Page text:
The Francis coat, a Seamwork pattern

When I started making this coat it was supposed to be something completely different. I was going to make the Luzerne Trench Coat from Dear and Doe, but on the toile process I found out it was actually too small for me and I would have to add a size or two to the whole pattern. I even considered it, but after giving it some thought, I realized it was not something I really wanted to do.

My dream was actually to make the Chilton Trench Coat from Cashmerette, but it was a pattern I didn’t have and I decided that I should not buy a new pattern while I had a perfectly good one on my pattern library. That’s when I decided for the Francis coat, from Seamwork.

I used to have a subscription for Seamwork a couple of years ago. It’s a wonderful site, full of tips and good patterns, but I wasn’t using it as much as I should and with money getting scarcer by the day, I decided to stop the subscription for a while. If I had the means and the time, I would still have it, and would enjoy it immensely.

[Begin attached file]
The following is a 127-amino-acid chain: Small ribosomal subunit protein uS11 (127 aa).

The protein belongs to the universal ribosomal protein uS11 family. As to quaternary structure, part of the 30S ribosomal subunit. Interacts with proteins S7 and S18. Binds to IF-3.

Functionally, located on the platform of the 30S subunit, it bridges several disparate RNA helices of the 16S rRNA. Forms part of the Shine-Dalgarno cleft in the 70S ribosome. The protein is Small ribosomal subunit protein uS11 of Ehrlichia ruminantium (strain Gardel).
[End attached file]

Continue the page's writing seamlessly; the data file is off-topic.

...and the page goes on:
Back to Francis: decision made, it was only a matter of choosing the lining, since I already had the shell fabric. It was this wonderful waxed canvas in Mustard that I’ve been gifted by Minerva as one of their Minerva Makers in exchange for a blog post. I had some lining I could use and it was the color I wanted as well, a dark red/pink/cerise color that went well with the mustard of the canvas.

Being short as I am – 158 cm -, I usually have to make some changes on patterns so that they fit me well. Changes is one thing that I can do without much ado. Add sizes to a pattern is something I could do, but takes more time and calculations than simply shortening the length of a body or a sleeve or widening a sleeve so that the biceps fit better.

I made the necessary changes to fit me, which meant I had to change the placing of the pockets. No problem. Better to have pockets that I can reach then having to fold myself over to get to them.

With pockets in a different position, I needed to change the placement for the belt loops as well. After some thought, the best option was to have them set above the pockets, which might seem a bit too high, but actually ended up being perfect for me. I was a bit afraid it would look weird, but it ended up well.

During the process of making this coat, I learned that I should not iron waxed canvas. Ever. I don’t know why I thought it was a good thing to do, but once done, I could not undo. The end result was not pretty, and I even had to cut a new collar because of melted canvas, believe it or not.